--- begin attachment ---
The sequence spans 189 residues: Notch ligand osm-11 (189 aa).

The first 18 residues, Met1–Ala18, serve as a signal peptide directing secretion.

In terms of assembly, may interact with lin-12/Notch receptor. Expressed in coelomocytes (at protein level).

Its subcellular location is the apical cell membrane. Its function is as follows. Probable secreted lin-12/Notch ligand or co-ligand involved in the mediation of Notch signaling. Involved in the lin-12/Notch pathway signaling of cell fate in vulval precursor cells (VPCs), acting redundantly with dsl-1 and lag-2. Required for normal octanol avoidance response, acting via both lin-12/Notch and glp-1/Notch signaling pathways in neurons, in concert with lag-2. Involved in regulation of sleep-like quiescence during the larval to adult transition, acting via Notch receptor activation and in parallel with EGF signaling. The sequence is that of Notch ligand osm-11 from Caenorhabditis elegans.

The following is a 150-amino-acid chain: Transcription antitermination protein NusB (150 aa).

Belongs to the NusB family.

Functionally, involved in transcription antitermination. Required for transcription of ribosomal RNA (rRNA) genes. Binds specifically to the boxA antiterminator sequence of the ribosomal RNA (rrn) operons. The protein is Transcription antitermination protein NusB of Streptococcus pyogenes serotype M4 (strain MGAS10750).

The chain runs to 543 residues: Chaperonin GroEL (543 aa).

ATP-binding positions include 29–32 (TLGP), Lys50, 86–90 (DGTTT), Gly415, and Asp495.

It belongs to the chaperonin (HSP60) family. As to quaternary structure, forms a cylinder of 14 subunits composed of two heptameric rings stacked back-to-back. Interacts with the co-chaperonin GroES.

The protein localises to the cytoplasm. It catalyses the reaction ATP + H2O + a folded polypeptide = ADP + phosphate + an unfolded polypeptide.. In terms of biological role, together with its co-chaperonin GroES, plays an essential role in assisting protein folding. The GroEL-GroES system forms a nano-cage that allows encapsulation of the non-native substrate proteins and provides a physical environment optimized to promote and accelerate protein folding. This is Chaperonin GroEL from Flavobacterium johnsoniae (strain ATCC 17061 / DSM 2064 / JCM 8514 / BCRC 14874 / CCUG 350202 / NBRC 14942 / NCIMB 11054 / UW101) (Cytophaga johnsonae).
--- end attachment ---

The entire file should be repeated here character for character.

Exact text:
The sequence spans 189 residues: Notch ligand osm-11 (189 aa).

The first 18 residues, Met1–Ala18, serve as a signal peptide directing secretion.

In terms of assembly, may interact with lin-12/Notch receptor. Expressed in coelomocytes (at protein level).

Its subcellular location is the apical cell membrane. Its function is as follows. Probable secreted lin-12/Notch ligand or co-ligand involved in the mediation of Notch signaling. Involved in the lin-12/Notch pathway signaling of cell fate in vulval precursor cells (VPCs), acting redundantly with dsl-1 and lag-2. Required for normal octanol avoidance response, acting via both lin-12/Notch and glp-1/Notch signaling pathways in neurons, in concert with lag-2. Involved in regulation of sleep-like quiescence during the larval to adult transition, acting via Notch receptor activation and in parallel with EGF signaling. The sequence is that of Notch ligand osm-11 from Caenorhabditis elegans.

The following is a 150-amino-acid chain: Transcription antitermination protein NusB (150 aa).

Belongs to the NusB family.

Functionally, involved in transcription antitermination. Required for transcription of ribosomal RNA (rRNA) genes. Binds specifically to the boxA antiterminator sequence of the ribosomal RNA (rrn) operons. The protein is Transcription antitermination protein NusB of Streptococcus pyogenes serotype M4 (strain MGAS10750).

The chain runs to 543 residues: Chaperonin GroEL (543 aa).

ATP-binding positions include 29–32 (TLGP), Lys50, 86–90 (DGTTT), Gly415, and Asp495.

It belongs to the chaperonin (HSP60) family. As to quaternary structure, forms a cylinder of 14 subunits composed of two heptameric rings stacked back-to-back. Interacts with the co-chaperonin GroES.

The protein localises to the cytoplasm. It catalyses the reaction ATP + H2O + a folded polypeptide = ADP + phosphate + an unfolded polypeptide.. In terms of biological role, together with its co-chaperonin GroES, plays an essential role in assisting protein folding. The GroEL-GroES system forms a nano-cage that allows encapsulation of the non-native substrate proteins and provides a physical environment optimized to promote and accelerate protein folding. This is Chaperonin GroEL from Flavobacterium johnsoniae (strain ATCC 17061 / DSM 2064 / JCM 8514 / BCRC 14874 / CCUG 350202 / NBRC 14942 / NCIMB 11054 / UW101) (Cytophaga johnsonae).